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The Yellin Estate

Historic Building Sites


Motza is first mentioned in the Talmud (Tractate Succah) as the place where residents of Jerusalem used to cut their willow branches as one of the four species of fruits and plants required for the Festival of Sukkot.


Motza was rediscovered in 1860, when Shlomo Yecheskel and Yehoshua Yellin, residents of the Old City of Jerusalem, jointly acquired a plot of land in order to initiate and develop agriculture outside the walls of the Old City. Vineyards and trees were planted while using the local spring and well.


On top of the remains of an ancient Roman fortress, the Yellins built the Khan (a way station), on the main Jaffa-Jerusalem highway, which later converted by the first residents of Motza (at the end of the 19th century) to a school and synagogue. The Motza Synagogue has been functioning during the last 120 years and today daily prayer services, religious ceremonies and cultural events are held.


Motza played an important role in the renewal of the Jewish Yishuv in Eretz-Yisrael. It was recognized as such by Theodore Zeev Herzl, who planted a tree there during his one and only visit to Eretz-Yisrael, in 1898. This tree is affectionately referred to as the Motza Cedar Tree.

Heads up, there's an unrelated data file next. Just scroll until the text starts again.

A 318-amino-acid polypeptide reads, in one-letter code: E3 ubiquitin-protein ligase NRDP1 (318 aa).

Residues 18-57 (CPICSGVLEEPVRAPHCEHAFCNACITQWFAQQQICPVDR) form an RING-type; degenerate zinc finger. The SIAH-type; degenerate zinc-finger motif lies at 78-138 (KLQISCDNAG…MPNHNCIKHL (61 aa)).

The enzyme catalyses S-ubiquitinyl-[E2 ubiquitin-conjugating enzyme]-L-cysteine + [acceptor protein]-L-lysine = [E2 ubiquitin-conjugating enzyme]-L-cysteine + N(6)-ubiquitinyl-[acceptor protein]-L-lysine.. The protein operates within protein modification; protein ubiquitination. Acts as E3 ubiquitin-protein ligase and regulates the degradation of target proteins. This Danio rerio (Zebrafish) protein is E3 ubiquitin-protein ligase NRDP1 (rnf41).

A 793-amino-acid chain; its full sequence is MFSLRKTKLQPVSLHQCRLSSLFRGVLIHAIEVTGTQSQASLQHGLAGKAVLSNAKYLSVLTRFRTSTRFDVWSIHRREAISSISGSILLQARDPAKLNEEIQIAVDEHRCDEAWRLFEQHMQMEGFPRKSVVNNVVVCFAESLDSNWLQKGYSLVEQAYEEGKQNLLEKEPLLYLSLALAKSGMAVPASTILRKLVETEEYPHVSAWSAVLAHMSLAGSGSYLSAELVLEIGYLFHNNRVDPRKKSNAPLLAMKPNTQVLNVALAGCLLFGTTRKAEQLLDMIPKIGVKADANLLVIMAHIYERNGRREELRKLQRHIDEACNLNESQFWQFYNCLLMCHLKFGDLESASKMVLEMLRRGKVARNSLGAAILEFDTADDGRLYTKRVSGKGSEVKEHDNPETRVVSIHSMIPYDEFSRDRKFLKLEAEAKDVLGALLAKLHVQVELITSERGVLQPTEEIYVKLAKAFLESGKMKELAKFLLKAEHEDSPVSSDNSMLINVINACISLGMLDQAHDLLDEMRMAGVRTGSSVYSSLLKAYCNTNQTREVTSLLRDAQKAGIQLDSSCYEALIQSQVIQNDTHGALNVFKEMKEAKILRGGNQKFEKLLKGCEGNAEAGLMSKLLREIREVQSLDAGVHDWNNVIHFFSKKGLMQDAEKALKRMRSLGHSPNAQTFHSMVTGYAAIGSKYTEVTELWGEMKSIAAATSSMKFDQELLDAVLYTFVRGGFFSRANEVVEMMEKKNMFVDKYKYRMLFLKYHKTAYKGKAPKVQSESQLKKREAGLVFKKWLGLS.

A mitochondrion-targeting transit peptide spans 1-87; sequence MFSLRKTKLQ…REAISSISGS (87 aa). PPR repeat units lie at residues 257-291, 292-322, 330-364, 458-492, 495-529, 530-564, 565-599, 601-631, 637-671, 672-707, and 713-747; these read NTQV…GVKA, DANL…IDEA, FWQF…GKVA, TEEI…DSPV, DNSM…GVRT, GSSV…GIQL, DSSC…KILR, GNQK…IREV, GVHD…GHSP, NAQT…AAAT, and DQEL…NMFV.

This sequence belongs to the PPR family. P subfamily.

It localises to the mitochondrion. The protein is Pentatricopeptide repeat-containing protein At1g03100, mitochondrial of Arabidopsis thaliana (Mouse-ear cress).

The Site Plan

The Yellin House on the Yellin Estate is comprised of three rooms with a large basement. SPIHS, together with the Yellin Family, is preserving the building and the surrounding area.


The courtyard is being cleaned and an attempt be made to reconstruct the water systems and connect them to the wells of the estate. Crusader remains have been discovered in the courtyard and they will be excavated and protected as antiquities. These archaeological finds will serve as an additional attraction.


SPIHS intends to open the Estate to local residents and visitors and give access to its orchards, courtyard and surrounding wells, that collectively will serve as the entrance to a large metropolitan park, which is in its planning stages, following the projected change at the route of Highway-One.


The building will house an exhibition of the history of Motza, a convention center and a Lecture Hall for the local community.


SPIHS is placing maximum importance to the Yellin Estate as the foundation stone for Jewish settlement in the modern era, a model to be followed 10 years later by Carl Neter in Mikve Israel. With the generous contribution of the Yellin Family especially by waiving their ownership rights in the house and in its surrounding land and park SPIHS initiated the process to save the deteriorated building for further generations.


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